Patty Schneider joined the IMA Horticulture staff 2 ½ years ago, fresh out of the University of Wisconsin. This is Patty’s first post for the IMA blog! Patty’s passion for horticulture and the well-being of our environment is hard for her to hide and it’s a pleasure to work alongside her as we labor together in the gardens of the IMA. We look forward to future thoughts from her as the IMA continues to strive for proper environmental stewardship.- Gwyn Rager
In 1972, when the IMA received the piece of land now known as 100 Acres, the area had already been affected by human use and abuse. Original disruption occurred when the site was used for farmland, until at least the 1940s. In the 1960s, the land was a staging area for highway equipment used for the construction of the 38th street bridge, which spans the White River. The lovely, tranquil lake that so inspires viewers and artists alike began as a gravel quarry for highway construction, that later filled with flood water from the river.
Although it did not occur naturally, the lake still provides a unique habitat for our resident blue heron, who remains content in his home despite the past year’s construction activity.The origin of the lake and the transition of the land surrounding it show evidence of the true natural cycle of a disturbed landscape returning to a stabilized equilibrium. This is commonly known as “ecological succession.” When soil and habitat is disturbed, the first stage of succession is dominated by pioneer plants, such as annuals and many plants we tend to call weeds. These plants will colonize quickly and cover the disturbed soil, preventing erosion and restarting the process of returning organic matter and structure to the soil. Over time, natural succession moves from annual weeds to perennials and grasses, then shrubs, softwood trees, and finally hardwood trees in more mature and stabilized communities. Interestingly, you can find each stage of succession in 100 Acres, including sections on the far side of the lake where mature hardwoods can be found. This brief description of the process of natural succession may make it sound like the environment can easily take care of itself; wait a couple hundred years or so, and voilà!, the land will return to its original, pristine, untamed wilderness! Unfortunately, there are other factors that interrupt this cycle, namely invasive plant species. Because they did not evolve with the natural checks and balances that keep native plants in equilibrium with their environment, many non-native (invasive) plants are more aggressive. This aggressive nature leaves no room for native species to become re-established. Asian bush honeysuckle, garlic mustard, and Oriental bittersweet are the ‘Big Three’ in 100 Acres. These are the plants that filled in the bare ground left by the 38th street construction. The dominance of these invasives was so complete that removal of them appeared to be no different than clear cutting an old growth forest, eliminating habitat, sustenance, and the “beautiful, natural green.” These were also the plants that some protested against being destroyed in the development of pathways and art installation. The record must be set straight: what the museum inherited has not been “pristine, untamed wilderness” for well over a century. In truth, what looks like destruction is the removal of 35 acres of invasive honeysuckle over the past decade. Our grounds staff has worked tirelessly in the hopes that we can eradicate these species and allow natural succession to have some breathing room. Over 10,000 trees, shrubs, grasses and sedges planted in in their place are native to the state, some even specific to central Indiana. The intention is that, with room to grow, these planted species will naturally self-seed throughout the property, replenishing the native populations.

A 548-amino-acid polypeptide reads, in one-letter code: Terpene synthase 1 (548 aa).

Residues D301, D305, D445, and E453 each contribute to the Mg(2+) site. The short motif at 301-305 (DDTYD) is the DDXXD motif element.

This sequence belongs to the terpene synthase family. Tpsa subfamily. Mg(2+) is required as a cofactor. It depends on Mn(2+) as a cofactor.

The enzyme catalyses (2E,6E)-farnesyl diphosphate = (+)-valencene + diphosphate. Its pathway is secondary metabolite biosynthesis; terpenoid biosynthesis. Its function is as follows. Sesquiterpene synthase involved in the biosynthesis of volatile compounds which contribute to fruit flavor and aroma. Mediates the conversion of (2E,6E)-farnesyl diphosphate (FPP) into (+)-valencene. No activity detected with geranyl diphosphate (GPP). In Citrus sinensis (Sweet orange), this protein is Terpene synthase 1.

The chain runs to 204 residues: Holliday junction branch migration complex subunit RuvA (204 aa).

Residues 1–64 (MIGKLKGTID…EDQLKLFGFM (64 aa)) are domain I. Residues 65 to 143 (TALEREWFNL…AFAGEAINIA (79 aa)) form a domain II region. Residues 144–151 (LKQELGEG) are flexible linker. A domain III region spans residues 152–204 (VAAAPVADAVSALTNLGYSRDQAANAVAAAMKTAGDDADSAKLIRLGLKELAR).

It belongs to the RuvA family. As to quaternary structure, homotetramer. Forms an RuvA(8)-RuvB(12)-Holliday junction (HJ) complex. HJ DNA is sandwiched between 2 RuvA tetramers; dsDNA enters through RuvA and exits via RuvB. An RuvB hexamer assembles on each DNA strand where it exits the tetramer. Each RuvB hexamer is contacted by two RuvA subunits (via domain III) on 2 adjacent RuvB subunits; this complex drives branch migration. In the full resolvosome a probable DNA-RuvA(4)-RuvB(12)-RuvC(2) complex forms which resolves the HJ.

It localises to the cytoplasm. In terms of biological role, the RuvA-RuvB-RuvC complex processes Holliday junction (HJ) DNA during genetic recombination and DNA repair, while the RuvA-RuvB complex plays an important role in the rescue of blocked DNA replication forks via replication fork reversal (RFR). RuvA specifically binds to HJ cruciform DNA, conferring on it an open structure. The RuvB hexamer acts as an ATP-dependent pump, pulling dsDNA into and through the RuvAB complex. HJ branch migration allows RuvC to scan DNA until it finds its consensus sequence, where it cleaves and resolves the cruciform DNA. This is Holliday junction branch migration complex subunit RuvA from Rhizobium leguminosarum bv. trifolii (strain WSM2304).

Despite its history, there are numerous insects, a thriving assemblage of birds, turtles, raccoons, beaver, opossums, coyote, and deer in the Park. These wildlife populations tend to remain intact because of their common adaptability to urban areas. A survey performed by Butler University, completed in 2006, took inventory of the flora and fauna found on 100 Acres. In the four years since then, we have seen increased diversity in many of the observed plant, wildlife and bird populations. Yet there is room for improvement. Our hope is that we can fulfill the habitat needs for less common species to move into the area, as encouraged by the studies and ongoing research from Butler, Marian University’s EcoLab, US Geological Survey and the Marion County Soil and Water Conservation District. Such collaborations are aiding the IMA in evaluating and practicing a logical land management plan.
What comes next, since 100 Acres resides in an urban environment and will have sustained human activity influencing it forever? The IMA has taken the first steps for responsibility to the stewardship of renewal and care for the health of an important green space that allows an urban population a bit of respite from the concrete and asphalt jungle. It is time to understand that all green space is not created equal; the simple existence of green leaves and fallow land does not define the health of a landscape. Therefore, the museum’s horticulture and grounds staff is striving to restore the land to something resembling its former glory; a flood plain rich in species and beauty for the enjoyment and education of all.